• I could not walk unaided from the car to the hotel lobby or anywhere else.
  • Stairs were an insurmountable obstacle.
  • Daily showers were a luxury I couldn’t afford, as even such a mundane task was more exhausting than one could imagine.
  • I rarely left my house unless absolutely necessary.
  • The mere thought of walking to the mailbox filled me with dread.
  • Standing in my kitchen to prepare a meal was a Herculean task. I would have to sit in a chair, drained of energy.
  • I was taking painkillers, I was on a breathing machine, and I could probably add a mile-long list here.

Over that first year of losing 200 pounds, joy and drive came from changing these bullets. When things got hard, my only thoughts were of that little hotel in the middle of an Iowan blizzard.

The Ultimate Goal

My coach and I have experienced numerous misunderstandings, particularly during this Open season. Each one is a painful reminder of our differing perspectives and lenses. 

It’s not that I don’t see the value in the Open — I do. 

However, its significance for me during this season is different.

During a recent conversation, my coach, Andrew Hiller, likened losing 150 pounds in a year to qualifying for the CrossFit Games. 

It was an apt comparison, perfectly capturing the magnitude of the challenge. 

But the ultimate goal isn’t just to lose 150 pounds — it’s to reach a total loss of 300 pounds. 

Using Andrew’s analogy, I’ve already made it to the Games once. 

Now, I’m pushing myself to do it all over again. I knew what this was going to mean.

[Related: Interview: CrossFit Athlete Kelly Baker Talks About Raising Awareness for Fertility Issues in Women]

Let’s be clear: for me, every day of this year is the Open. 

There are no days off. To reach that goal, my mind must be fully engaged every day for 365 days.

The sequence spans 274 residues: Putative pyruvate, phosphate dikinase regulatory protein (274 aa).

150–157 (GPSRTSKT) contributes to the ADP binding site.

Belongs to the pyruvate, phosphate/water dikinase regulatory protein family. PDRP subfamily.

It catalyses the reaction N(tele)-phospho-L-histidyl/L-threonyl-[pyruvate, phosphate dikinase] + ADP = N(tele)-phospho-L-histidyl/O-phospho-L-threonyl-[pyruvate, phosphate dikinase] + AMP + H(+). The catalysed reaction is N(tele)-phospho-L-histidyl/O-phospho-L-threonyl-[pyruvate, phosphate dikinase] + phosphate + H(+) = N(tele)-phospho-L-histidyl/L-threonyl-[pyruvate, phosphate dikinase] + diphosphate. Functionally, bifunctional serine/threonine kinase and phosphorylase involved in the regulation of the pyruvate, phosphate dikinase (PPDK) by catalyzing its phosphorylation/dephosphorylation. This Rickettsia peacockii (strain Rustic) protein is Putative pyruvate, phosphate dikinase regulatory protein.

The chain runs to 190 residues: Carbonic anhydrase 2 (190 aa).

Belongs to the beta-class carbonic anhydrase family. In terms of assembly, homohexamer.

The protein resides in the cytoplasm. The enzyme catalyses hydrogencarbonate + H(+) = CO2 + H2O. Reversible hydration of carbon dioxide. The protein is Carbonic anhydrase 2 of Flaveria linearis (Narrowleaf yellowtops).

The mental challenge is relentless. It never switches off; it never rests. It’s a constant battle.

This season, though I did the Open and did feel a sense of accomplishment, I did not feel I needed a score for the “Ultimate Test of Fitness.” This is primarily because, for me, in three weeks, that score will change. If I did those Open workouts every month this year, there is a good chance there could be a different result.


This season, for me, is the ultimate battle in a psychological war. 

“Hard” is every single day. 

This season does not require a scorecard. It requires support, encouraging words, and pats on the back.

A Note on This Article’s Title

Andrew sent me a note earlier in the week letting me know that he is happy with the progress that I’ve made, but he feels he is not able to be the coach I need at this time and feels that I deserve someone who can be more available to me than he can be. 

[Related: “We Just Do CrossFit”: The Secret to CrossFit Nashville’s Longevity]

Though I am saddened by the end of our coach/athlete relationship, I want to thank Andrew for being the catalyst I needed to get this second half of the journey on its way. I appreciate him more than I can express, and I thank him from the bottom of my heart for everything over the last two months.

The journey will continue with a new coach, who I will announce soon. 

Featured image: @athenamariebt / Instagram

The post “The Journey to 300,” Part 5: A New Beginning, Again appeared first on BarBend.